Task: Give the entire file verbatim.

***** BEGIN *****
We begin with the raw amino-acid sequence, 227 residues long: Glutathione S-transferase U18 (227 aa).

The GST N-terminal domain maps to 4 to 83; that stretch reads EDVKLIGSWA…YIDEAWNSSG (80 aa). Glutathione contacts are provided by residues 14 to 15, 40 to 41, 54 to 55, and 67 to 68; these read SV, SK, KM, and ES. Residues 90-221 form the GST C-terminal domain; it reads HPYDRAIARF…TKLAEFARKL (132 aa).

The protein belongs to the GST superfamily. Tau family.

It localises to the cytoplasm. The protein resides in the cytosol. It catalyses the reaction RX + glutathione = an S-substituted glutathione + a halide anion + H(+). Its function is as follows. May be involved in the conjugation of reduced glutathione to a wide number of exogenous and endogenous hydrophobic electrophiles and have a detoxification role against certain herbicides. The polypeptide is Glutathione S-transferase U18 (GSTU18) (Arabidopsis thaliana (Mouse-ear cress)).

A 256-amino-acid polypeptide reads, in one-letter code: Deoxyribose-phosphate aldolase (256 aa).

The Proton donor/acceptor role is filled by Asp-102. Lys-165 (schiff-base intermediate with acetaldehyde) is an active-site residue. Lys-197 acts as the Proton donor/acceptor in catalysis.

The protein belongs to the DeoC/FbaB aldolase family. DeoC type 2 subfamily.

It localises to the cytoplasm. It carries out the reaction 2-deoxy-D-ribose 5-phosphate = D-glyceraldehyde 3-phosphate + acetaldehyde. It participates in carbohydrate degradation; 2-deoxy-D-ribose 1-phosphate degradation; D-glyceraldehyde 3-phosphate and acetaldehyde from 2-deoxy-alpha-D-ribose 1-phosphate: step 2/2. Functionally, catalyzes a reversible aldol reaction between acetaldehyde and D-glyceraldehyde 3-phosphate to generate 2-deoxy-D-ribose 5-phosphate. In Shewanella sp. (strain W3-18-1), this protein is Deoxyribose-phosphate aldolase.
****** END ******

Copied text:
We begin with the raw amino-acid sequence, 227 residues long: Glutathione S-transferase U18 (227 aa).

The GST N-terminal domain maps to 4 to 83; that stretch reads EDVKLIGSWA…YIDEAWNSSG (80 aa). Glutathione contacts are provided by residues 14 to 15, 40 to 41, 54 to 55, and 67 to 68; these read SV, SK, KM, and ES. Residues 90-221 form the GST C-terminal domain; it reads HPYDRAIARF…TKLAEFARKL (132 aa).

The protein belongs to the GST superfamily. Tau family.

It localises to the cytoplasm. The protein resides in the cytosol. It catalyses the reaction RX + glutathione = an S-substituted glutathione + a halide anion + H(+). Its function is as follows. May be involved in the conjugation of reduced glutathione to a wide number of exogenous and endogenous hydrophobic electrophiles and have a detoxification role against certain herbicides. The polypeptide is Glutathione S-transferase U18 (GSTU18) (Arabidopsis thaliana (Mouse-ear cress)).

A 256-amino-acid polypeptide reads, in one-letter code: Deoxyribose-phosphate aldolase (256 aa).

The Proton donor/acceptor role is filled by Asp-102. Lys-165 (schiff-base intermediate with acetaldehyde) is an active-site residue. Lys-197 acts as the Proton donor/acceptor in catalysis.

The protein belongs to the DeoC/FbaB aldolase family. DeoC type 2 subfamily.

It localises to the cytoplasm. It carries out the reaction 2-deoxy-D-ribose 5-phosphate = D-glyceraldehyde 3-phosphate + acetaldehyde. It participates in carbohydrate degradation; 2-deoxy-D-ribose 1-phosphate degradation; D-glyceraldehyde 3-phosphate and acetaldehyde from 2-deoxy-alpha-D-ribose 1-phosphate: step 2/2. Functionally, catalyzes a reversible aldol reaction between acetaldehyde and D-glyceraldehyde 3-phosphate to generate 2-deoxy-D-ribose 5-phosphate. In Shewanella sp. (strain W3-18-1), this protein is Deoxyribose-phosphate aldolase.